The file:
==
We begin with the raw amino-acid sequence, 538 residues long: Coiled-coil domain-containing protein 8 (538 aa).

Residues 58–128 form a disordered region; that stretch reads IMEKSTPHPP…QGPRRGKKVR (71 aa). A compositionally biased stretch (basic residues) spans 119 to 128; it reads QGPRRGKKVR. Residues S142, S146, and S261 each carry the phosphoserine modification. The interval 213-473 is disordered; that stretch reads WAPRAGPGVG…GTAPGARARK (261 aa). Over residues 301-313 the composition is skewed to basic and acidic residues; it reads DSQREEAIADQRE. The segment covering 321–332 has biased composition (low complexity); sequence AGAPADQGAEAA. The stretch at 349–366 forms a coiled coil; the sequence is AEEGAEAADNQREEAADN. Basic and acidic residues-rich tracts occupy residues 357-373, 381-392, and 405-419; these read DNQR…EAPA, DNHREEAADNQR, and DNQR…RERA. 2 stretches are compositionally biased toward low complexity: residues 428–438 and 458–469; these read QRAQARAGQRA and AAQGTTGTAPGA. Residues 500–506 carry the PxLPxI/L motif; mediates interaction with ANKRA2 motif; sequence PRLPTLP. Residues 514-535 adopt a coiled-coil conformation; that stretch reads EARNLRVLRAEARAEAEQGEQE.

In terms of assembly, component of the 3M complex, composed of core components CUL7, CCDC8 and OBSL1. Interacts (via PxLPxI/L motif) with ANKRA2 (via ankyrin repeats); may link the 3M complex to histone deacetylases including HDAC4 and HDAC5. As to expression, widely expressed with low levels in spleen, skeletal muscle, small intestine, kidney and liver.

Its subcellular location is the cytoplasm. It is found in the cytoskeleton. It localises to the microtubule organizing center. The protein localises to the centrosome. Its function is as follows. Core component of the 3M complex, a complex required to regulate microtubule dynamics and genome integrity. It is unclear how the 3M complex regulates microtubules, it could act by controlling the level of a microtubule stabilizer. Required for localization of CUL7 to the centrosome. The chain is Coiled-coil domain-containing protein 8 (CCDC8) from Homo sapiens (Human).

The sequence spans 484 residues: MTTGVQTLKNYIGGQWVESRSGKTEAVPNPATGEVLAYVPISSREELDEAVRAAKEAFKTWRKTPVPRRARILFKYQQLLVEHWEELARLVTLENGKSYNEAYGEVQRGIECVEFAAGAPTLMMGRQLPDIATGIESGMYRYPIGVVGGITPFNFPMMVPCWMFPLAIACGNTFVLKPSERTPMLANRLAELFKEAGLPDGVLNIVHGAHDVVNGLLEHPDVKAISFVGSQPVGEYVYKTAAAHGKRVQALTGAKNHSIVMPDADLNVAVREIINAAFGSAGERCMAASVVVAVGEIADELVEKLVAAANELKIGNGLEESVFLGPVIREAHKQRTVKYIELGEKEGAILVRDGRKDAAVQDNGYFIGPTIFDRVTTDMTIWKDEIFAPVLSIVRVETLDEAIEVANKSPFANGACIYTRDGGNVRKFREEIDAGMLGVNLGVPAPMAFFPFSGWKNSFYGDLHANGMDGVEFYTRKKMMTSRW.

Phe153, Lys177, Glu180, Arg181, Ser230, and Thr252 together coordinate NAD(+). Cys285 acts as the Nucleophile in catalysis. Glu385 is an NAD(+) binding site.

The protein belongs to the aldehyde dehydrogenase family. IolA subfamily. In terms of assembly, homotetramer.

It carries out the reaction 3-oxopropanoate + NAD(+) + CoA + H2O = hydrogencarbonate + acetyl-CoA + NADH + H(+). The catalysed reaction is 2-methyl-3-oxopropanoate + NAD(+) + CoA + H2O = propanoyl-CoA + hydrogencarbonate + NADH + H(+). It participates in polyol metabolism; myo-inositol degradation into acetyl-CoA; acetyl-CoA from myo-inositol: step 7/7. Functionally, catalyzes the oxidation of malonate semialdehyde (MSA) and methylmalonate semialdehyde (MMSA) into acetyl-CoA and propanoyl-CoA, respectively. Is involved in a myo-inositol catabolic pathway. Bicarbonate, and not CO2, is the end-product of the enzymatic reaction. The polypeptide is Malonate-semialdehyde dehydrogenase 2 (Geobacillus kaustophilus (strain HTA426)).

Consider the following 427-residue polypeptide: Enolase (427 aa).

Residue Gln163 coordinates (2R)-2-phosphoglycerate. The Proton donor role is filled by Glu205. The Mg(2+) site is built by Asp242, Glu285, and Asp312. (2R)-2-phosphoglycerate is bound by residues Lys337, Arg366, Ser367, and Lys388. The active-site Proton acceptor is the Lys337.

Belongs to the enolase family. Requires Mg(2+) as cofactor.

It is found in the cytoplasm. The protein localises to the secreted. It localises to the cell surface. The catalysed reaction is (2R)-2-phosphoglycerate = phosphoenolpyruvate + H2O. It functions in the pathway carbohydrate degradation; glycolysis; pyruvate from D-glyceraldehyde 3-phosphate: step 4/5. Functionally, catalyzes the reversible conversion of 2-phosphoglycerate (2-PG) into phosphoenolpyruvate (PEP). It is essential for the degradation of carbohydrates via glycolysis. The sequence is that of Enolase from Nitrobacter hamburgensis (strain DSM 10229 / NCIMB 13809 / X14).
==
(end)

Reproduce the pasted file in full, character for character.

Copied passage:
We begin with the raw amino-acid sequence, 538 residues long: Coiled-coil domain-containing protein 8 (538 aa).

Residues 58–128 form a disordered region; that stretch reads IMEKSTPHPP…QGPRRGKKVR (71 aa). A compositionally biased stretch (basic residues) spans 119 to 128; it reads QGPRRGKKVR. Residues S142, S146, and S261 each carry the phosphoserine modification. The interval 213-473 is disordered; that stretch reads WAPRAGPGVG…GTAPGARARK (261 aa). Over residues 301-313 the composition is skewed to basic and acidic residues; it reads DSQREEAIADQRE. The segment covering 321–332 has biased composition (low complexity); sequence AGAPADQGAEAA. The stretch at 349–366 forms a coiled coil; the sequence is AEEGAEAADNQREEAADN. Basic and acidic residues-rich tracts occupy residues 357-373, 381-392, and 405-419; these read DNQR…EAPA, DNHREEAADNQR, and DNQR…RERA. 2 stretches are compositionally biased toward low complexity: residues 428–438 and 458–469; these read QRAQARAGQRA and AAQGTTGTAPGA. Residues 500–506 carry the PxLPxI/L motif; mediates interaction with ANKRA2 motif; sequence PRLPTLP. Residues 514-535 adopt a coiled-coil conformation; that stretch reads EARNLRVLRAEARAEAEQGEQE.

In terms of assembly, component of the 3M complex, composed of core components CUL7, CCDC8 and OBSL1. Interacts (via PxLPxI/L motif) with ANKRA2 (via ankyrin repeats); may link the 3M complex to histone deacetylases including HDAC4 and HDAC5. As to expression, widely expressed with low levels in spleen, skeletal muscle, small intestine, kidney and liver.

Its subcellular location is the cytoplasm. It is found in the cytoskeleton. It localises to the microtubule organizing center. The protein localises to the centrosome. Its function is as follows. Core component of the 3M complex, a complex required to regulate microtubule dynamics and genome integrity. It is unclear how the 3M complex regulates microtubules, it could act by controlling the level of a microtubule stabilizer. Required for localization of CUL7 to the centrosome. The chain is Coiled-coil domain-containing protein 8 (CCDC8) from Homo sapiens (Human).

The sequence spans 484 residues: MTTGVQTLKNYIGGQWVESRSGKTEAVPNPATGEVLAYVPISSREELDEAVRAAKEAFKTWRKTPVPRRARILFKYQQLLVEHWEELARLVTLENGKSYNEAYGEVQRGIECVEFAAGAPTLMMGRQLPDIATGIESGMYRYPIGVVGGITPFNFPMMVPCWMFPLAIACGNTFVLKPSERTPMLANRLAELFKEAGLPDGVLNIVHGAHDVVNGLLEHPDVKAISFVGSQPVGEYVYKTAAAHGKRVQALTGAKNHSIVMPDADLNVAVREIINAAFGSAGERCMAASVVVAVGEIADELVEKLVAAANELKIGNGLEESVFLGPVIREAHKQRTVKYIELGEKEGAILVRDGRKDAAVQDNGYFIGPTIFDRVTTDMTIWKDEIFAPVLSIVRVETLDEAIEVANKSPFANGACIYTRDGGNVRKFREEIDAGMLGVNLGVPAPMAFFPFSGWKNSFYGDLHANGMDGVEFYTRKKMMTSRW.

Phe153, Lys177, Glu180, Arg181, Ser230, and Thr252 together coordinate NAD(+). Cys285 acts as the Nucleophile in catalysis. Glu385 is an NAD(+) binding site.

The protein belongs to the aldehyde dehydrogenase family. IolA subfamily. In terms of assembly, homotetramer.

It carries out the reaction 3-oxopropanoate + NAD(+) + CoA + H2O = hydrogencarbonate + acetyl-CoA + NADH + H(+). The catalysed reaction is 2-methyl-3-oxopropanoate + NAD(+) + CoA + H2O = propanoyl-CoA + hydrogencarbonate + NADH + H(+). It participates in polyol metabolism; myo-inositol degradation into acetyl-CoA; acetyl-CoA from myo-inositol: step 7/7. Functionally, catalyzes the oxidation of malonate semialdehyde (MSA) and methylmalonate semialdehyde (MMSA) into acetyl-CoA and propanoyl-CoA, respectively. Is involved in a myo-inositol catabolic pathway. Bicarbonate, and not CO2, is the end-product of the enzymatic reaction. The polypeptide is Malonate-semialdehyde dehydrogenase 2 (Geobacillus kaustophilus (strain HTA426)).

Consider the following 427-residue polypeptide: Enolase (427 aa).

Residue Gln163 coordinates (2R)-2-phosphoglycerate. The Proton donor role is filled by Glu205. The Mg(2+) site is built by Asp242, Glu285, and Asp312. (2R)-2-phosphoglycerate is bound by residues Lys337, Arg366, Ser367, and Lys388. The active-site Proton acceptor is the Lys337.

Belongs to the enolase family. Requires Mg(2+) as cofactor.

It is found in the cytoplasm. The protein localises to the secreted. It localises to the cell surface. The catalysed reaction is (2R)-2-phosphoglycerate = phosphoenolpyruvate + H2O. It functions in the pathway carbohydrate degradation; glycolysis; pyruvate from D-glyceraldehyde 3-phosphate: step 4/5. Functionally, catalyzes the reversible conversion of 2-phosphoglycerate (2-PG) into phosphoenolpyruvate (PEP). It is essential for the degradation of carbohydrates via glycolysis. The sequence is that of Enolase from Nitrobacter hamburgensis (strain DSM 10229 / NCIMB 13809 / X14).